A Brief History of the Environmental Protection Agency

The Environmental Protection Agency (EPA) was established in 1970 as a governmental division solely in charge of monitoring the state of our environment as well as enforcing regulations to prevent further damage. The agency has a dense history, but below we have outlined the major accomplishments for you.

1969 – The Cuyahoga River caught fire due to the excessive pollution in the water, disastrously bringing attention to the side effects of water pollution. This event led to the Clean Water Act and the Great Lakes Water Quality Agreement.

1969 – The Cuyahoga River caught fire due to the excessive pollution in the water, disastrously bringing attention to the side effects of water pollution. This event led to the Clean Water Act and the Great Lakes Water Quality Agreement.

December 2nd, 1970 – The EPA is officially formed to protect the air, water, and land. 


1970-1973 – The EPA took control of air pollution with the Clean Air Act (1970), which “prevented more than 200,000 premature deaths by significantly reducing the presence of lead, sulfur dioxide and other harmful pollutants in the air.”* They also combatted the spread of DDT (a pesticide with many negative side effects on humans) with the Federal Environmental Pesticides Control Act (1972).

April 22nd, 1970 – The first Earth Day is celebrated by twenty million people! These people proved to political leaders that there was a strong following for the environmental movement.  

December 16th, 1974 – The Safe Drinking Water Act was passed. The act placed the EPA in charge of regulating public drinking water; thus, diminishing the pollutants injected in water sources.

September 30th, 1976 – The Resource Conservation and Recovery Act (RCRA) is passed. This required the EPA to regulate hazardous waste from creation to disposal. It’s important to make sure you are properly disposing of your company’s hazardous waste to avoid fees and polluting the environment. You can find more information on our Hazardous Waste page.

December 11, 1980 – The Comprehensive Environmental Response, Compensation, and Liability Act (the Superfund Act) was passed which allowed the EPA “to identify parties responsible for contamination of sites and compel the parties to clean up the sites.”*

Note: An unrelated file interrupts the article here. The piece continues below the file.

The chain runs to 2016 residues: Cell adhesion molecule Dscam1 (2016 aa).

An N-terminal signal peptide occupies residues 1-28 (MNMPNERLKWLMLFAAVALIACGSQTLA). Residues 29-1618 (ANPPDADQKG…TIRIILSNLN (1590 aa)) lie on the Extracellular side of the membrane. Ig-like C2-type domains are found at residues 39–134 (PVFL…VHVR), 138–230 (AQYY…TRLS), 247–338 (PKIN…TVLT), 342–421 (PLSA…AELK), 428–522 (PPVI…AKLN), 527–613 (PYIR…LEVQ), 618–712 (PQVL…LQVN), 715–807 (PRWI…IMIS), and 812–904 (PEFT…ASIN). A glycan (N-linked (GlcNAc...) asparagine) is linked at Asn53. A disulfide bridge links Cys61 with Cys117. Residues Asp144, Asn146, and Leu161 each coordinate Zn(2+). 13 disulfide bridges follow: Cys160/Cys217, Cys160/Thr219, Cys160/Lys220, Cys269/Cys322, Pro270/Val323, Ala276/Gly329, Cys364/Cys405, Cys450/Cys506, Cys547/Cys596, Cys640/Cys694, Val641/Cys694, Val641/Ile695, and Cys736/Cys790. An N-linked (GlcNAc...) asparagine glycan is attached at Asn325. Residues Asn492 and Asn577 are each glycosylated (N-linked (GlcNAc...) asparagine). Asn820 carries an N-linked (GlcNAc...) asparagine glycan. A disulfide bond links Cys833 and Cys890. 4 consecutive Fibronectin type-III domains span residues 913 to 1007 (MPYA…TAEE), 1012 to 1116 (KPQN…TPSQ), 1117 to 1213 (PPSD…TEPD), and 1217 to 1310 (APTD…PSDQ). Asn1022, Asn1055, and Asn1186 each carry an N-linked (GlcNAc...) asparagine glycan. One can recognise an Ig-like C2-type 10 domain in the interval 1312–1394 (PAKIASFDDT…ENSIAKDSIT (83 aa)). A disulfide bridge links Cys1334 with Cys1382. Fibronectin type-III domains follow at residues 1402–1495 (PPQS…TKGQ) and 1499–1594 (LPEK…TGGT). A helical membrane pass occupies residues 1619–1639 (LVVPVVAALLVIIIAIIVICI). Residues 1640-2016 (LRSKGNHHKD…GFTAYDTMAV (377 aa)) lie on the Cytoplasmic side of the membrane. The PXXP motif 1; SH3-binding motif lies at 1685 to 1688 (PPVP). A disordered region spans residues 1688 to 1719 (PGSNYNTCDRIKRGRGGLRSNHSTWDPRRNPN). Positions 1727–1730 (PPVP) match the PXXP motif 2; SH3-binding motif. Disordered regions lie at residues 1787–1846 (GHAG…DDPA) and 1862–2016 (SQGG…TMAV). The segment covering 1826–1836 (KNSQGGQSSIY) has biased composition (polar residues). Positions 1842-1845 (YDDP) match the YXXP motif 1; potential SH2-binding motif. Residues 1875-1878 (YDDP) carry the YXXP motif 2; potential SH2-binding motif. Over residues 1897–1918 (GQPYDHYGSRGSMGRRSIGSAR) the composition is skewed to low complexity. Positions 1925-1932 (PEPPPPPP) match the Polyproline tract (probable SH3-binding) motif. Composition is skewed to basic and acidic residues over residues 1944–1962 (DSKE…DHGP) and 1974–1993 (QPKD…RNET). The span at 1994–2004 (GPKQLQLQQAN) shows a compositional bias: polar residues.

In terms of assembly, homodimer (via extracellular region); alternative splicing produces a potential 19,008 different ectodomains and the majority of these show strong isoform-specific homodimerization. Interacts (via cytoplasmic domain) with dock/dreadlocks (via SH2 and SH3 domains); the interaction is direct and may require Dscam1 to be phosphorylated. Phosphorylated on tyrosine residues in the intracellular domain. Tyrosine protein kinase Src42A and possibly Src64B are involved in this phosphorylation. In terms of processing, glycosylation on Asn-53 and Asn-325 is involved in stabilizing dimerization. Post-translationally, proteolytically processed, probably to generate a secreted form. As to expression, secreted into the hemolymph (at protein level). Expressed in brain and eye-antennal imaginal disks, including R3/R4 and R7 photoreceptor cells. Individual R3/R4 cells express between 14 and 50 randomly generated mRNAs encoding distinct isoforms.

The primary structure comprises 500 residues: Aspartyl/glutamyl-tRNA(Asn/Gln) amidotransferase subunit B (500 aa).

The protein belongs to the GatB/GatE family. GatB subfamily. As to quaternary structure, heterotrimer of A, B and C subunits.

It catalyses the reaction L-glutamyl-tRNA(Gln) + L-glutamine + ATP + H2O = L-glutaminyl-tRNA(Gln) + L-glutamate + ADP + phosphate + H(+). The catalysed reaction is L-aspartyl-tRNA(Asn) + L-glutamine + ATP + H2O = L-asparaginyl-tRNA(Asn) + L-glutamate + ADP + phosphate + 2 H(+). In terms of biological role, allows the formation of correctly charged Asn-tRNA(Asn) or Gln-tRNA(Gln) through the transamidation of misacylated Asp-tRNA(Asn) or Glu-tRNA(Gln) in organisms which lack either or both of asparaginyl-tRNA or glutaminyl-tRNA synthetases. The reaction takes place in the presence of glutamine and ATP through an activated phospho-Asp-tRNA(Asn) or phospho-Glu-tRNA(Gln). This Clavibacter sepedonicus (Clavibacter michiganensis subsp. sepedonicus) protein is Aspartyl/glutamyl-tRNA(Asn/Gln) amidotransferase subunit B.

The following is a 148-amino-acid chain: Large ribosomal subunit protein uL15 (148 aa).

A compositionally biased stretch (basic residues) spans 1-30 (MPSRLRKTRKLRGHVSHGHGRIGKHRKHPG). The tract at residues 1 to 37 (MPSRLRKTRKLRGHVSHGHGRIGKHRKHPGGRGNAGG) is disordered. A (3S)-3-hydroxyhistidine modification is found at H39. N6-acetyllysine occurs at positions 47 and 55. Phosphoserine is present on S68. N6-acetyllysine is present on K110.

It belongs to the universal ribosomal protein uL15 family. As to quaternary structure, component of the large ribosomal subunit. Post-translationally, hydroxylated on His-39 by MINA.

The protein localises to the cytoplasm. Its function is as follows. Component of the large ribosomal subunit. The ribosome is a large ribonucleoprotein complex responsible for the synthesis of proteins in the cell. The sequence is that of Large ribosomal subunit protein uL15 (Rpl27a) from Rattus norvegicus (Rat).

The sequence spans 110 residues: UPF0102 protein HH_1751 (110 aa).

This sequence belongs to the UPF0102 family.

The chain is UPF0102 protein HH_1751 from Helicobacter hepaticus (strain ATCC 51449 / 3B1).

September 1987 – The Medical Waste Tracking Act was passed to keep health hazards, such as medical chemicals and supplies, from being disposed improperly, after beaches in New York and New Jersey were closed due to waste washed up on the beach.


November 21, 1988 – The EPA bans any company from dumping sewage sludge or other waste into the ocean.

November 16, 1990 – The EPA implements education on conserving the environment for students and teachers and encourage students to pursue careers related to it.

December 21, 1999 – A new standard of emissions is released, requiring vehicle emissions to be 75 to 90 percent cleaner.

May 23rd, 2001 – A global treaty is signed on the Persistent Organic Pollutants (POPs) as well as 90 other nations. This prevented other nations from using toxic chemicals as well, which can still affect Americans and people all over the world no matter where it was introduced into the environment.

June 25th, 2013 – A new comprehensive plan for climate change is announced with the intention of cutting carbon pollution and helping us prepare for the effects of climate change.


The main motivation for maintaining an environmentally-conscious business should be for the good of our planet, but ignoring the laws could lead to major fines or worse consequences. To avoid these, you need to make sure your business is following all EPA regulations.

We know EPA regulations inside and out so you don’t have to!

If you have any questions or are interested in any of the services we offer, such as hazardous waste management or air quality compliance, you can view our process and fill out a contact form by clicking the button below or you can call us directly at 877-266-1438.

* All information in this article was found at the Environmental Protection Agency’s web page:

Related Post

So you’ve had an OSHA compliance officer come by your workplace and give your facility an audit or inspection, now you’re just waiting for those results! At the end of the inspection, the OSHA compliance officer speaks with the employer, or the employer’s representative regarding any unsafe conditions in the workplace that could cause a [...]
An OSHA facility audit, also known as an inspection, by OSHA is broken up into four different sections. The inspector’s credentials, the opening conference, the walkthrough, and the closing conference. The employer or the employer’s representative is involved in every step of the process, but it’s still nerve-racking if you’ve never been through an inspection [...]